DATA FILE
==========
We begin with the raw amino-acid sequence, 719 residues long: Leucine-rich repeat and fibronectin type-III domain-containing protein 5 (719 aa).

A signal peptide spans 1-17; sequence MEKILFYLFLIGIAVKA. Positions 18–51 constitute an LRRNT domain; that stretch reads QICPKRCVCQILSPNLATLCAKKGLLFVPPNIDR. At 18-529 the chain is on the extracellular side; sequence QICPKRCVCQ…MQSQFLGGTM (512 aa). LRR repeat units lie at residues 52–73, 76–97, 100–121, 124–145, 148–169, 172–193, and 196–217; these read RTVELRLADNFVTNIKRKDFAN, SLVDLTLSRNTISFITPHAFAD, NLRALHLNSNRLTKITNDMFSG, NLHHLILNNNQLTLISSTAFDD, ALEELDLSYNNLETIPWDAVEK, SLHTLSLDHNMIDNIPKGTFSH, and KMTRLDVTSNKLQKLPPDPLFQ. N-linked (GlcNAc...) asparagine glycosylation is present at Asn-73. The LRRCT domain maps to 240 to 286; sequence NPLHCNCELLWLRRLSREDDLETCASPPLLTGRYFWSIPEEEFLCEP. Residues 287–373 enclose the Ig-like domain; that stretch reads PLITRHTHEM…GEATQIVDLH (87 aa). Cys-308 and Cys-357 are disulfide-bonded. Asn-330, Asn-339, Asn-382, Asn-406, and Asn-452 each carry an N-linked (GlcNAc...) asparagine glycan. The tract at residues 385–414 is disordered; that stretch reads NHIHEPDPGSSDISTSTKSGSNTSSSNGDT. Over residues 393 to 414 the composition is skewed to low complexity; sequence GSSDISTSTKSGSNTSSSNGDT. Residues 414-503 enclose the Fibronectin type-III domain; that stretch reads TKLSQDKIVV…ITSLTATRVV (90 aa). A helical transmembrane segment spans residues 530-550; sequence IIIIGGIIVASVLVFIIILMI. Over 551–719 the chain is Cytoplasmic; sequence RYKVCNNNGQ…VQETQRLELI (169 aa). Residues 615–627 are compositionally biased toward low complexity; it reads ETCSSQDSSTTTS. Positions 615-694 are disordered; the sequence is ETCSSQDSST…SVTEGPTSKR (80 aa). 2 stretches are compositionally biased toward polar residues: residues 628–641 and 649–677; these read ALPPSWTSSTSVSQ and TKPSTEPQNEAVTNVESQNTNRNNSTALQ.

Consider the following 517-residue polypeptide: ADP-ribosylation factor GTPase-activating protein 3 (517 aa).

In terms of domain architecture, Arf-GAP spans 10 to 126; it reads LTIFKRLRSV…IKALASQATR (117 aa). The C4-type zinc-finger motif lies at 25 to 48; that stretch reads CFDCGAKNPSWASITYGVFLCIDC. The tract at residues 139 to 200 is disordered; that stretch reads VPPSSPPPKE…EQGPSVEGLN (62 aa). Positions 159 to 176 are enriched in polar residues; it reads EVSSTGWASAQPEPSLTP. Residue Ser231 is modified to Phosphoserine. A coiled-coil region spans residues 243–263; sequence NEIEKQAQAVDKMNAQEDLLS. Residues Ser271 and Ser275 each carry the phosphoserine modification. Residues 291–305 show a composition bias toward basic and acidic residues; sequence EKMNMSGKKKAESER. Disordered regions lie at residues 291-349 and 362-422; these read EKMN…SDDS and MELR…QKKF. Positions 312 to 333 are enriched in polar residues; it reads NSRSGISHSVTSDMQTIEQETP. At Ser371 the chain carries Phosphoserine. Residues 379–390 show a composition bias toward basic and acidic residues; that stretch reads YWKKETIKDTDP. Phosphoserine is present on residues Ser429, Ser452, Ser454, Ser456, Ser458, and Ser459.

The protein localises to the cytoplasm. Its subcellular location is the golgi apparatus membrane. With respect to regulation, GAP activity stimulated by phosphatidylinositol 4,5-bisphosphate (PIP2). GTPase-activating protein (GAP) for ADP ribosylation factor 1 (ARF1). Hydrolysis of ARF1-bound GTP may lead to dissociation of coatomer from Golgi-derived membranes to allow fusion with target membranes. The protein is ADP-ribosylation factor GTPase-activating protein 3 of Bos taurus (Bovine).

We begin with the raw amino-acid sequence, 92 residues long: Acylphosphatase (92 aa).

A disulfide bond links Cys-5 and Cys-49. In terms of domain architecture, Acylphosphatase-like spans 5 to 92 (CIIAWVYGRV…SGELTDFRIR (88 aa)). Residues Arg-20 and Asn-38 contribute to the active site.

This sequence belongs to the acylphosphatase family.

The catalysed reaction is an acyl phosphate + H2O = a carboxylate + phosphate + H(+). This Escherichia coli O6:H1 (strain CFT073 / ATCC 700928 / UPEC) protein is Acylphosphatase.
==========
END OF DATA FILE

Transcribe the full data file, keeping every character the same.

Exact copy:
We begin with the raw amino-acid sequence, 719 residues long: Leucine-rich repeat and fibronectin type-III domain-containing protein 5 (719 aa).

A signal peptide spans 1-17; sequence MEKILFYLFLIGIAVKA. Positions 18–51 constitute an LRRNT domain; that stretch reads QICPKRCVCQILSPNLATLCAKKGLLFVPPNIDR. At 18-529 the chain is on the extracellular side; sequence QICPKRCVCQ…MQSQFLGGTM (512 aa). LRR repeat units lie at residues 52–73, 76–97, 100–121, 124–145, 148–169, 172–193, and 196–217; these read RTVELRLADNFVTNIKRKDFAN, SLVDLTLSRNTISFITPHAFAD, NLRALHLNSNRLTKITNDMFSG, NLHHLILNNNQLTLISSTAFDD, ALEELDLSYNNLETIPWDAVEK, SLHTLSLDHNMIDNIPKGTFSH, and KMTRLDVTSNKLQKLPPDPLFQ. N-linked (GlcNAc...) asparagine glycosylation is present at Asn-73. The LRRCT domain maps to 240 to 286; sequence NPLHCNCELLWLRRLSREDDLETCASPPLLTGRYFWSIPEEEFLCEP. Residues 287–373 enclose the Ig-like domain; that stretch reads PLITRHTHEM…GEATQIVDLH (87 aa). Cys-308 and Cys-357 are disulfide-bonded. Asn-330, Asn-339, Asn-382, Asn-406, and Asn-452 each carry an N-linked (GlcNAc...) asparagine glycan. The tract at residues 385–414 is disordered; that stretch reads NHIHEPDPGSSDISTSTKSGSNTSSSNGDT. Over residues 393 to 414 the composition is skewed to low complexity; sequence GSSDISTSTKSGSNTSSSNGDT. Residues 414-503 enclose the Fibronectin type-III domain; that stretch reads TKLSQDKIVV…ITSLTATRVV (90 aa). A helical transmembrane segment spans residues 530-550; sequence IIIIGGIIVASVLVFIIILMI. Over 551–719 the chain is Cytoplasmic; sequence RYKVCNNNGQ…VQETQRLELI (169 aa). Residues 615–627 are compositionally biased toward low complexity; it reads ETCSSQDSSTTTS. Positions 615-694 are disordered; the sequence is ETCSSQDSST…SVTEGPTSKR (80 aa). 2 stretches are compositionally biased toward polar residues: residues 628–641 and 649–677; these read ALPPSWTSSTSVSQ and TKPSTEPQNEAVTNVESQNTNRNNSTALQ.

Consider the following 517-residue polypeptide: ADP-ribosylation factor GTPase-activating protein 3 (517 aa).

In terms of domain architecture, Arf-GAP spans 10 to 126; it reads LTIFKRLRSV…IKALASQATR (117 aa). The C4-type zinc-finger motif lies at 25 to 48; that stretch reads CFDCGAKNPSWASITYGVFLCIDC. The tract at residues 139 to 200 is disordered; that stretch reads VPPSSPPPKE…EQGPSVEGLN (62 aa). Positions 159 to 176 are enriched in polar residues; it reads EVSSTGWASAQPEPSLTP. Residue Ser231 is modified to Phosphoserine. A coiled-coil region spans residues 243–263; sequence NEIEKQAQAVDKMNAQEDLLS. Residues Ser271 and Ser275 each carry the phosphoserine modification. Residues 291–305 show a composition bias toward basic and acidic residues; sequence EKMNMSGKKKAESER. Disordered regions lie at residues 291-349 and 362-422; these read EKMN…SDDS and MELR…QKKF. Positions 312 to 333 are enriched in polar residues; it reads NSRSGISHSVTSDMQTIEQETP. At Ser371 the chain carries Phosphoserine. Residues 379–390 show a composition bias toward basic and acidic residues; that stretch reads YWKKETIKDTDP. Phosphoserine is present on residues Ser429, Ser452, Ser454, Ser456, Ser458, and Ser459.

The protein localises to the cytoplasm. Its subcellular location is the golgi apparatus membrane. With respect to regulation, GAP activity stimulated by phosphatidylinositol 4,5-bisphosphate (PIP2). GTPase-activating protein (GAP) for ADP ribosylation factor 1 (ARF1). Hydrolysis of ARF1-bound GTP may lead to dissociation of coatomer from Golgi-derived membranes to allow fusion with target membranes. The protein is ADP-ribosylation factor GTPase-activating protein 3 of Bos taurus (Bovine).

We begin with the raw amino-acid sequence, 92 residues long: Acylphosphatase (92 aa).

A disulfide bond links Cys-5 and Cys-49. In terms of domain architecture, Acylphosphatase-like spans 5 to 92 (CIIAWVYGRV…SGELTDFRIR (88 aa)). Residues Arg-20 and Asn-38 contribute to the active site.

This sequence belongs to the acylphosphatase family.

The catalysed reaction is an acyl phosphate + H2O = a carboxylate + phosphate + H(+). This Escherichia coli O6:H1 (strain CFT073 / ATCC 700928 / UPEC) protein is Acylphosphatase.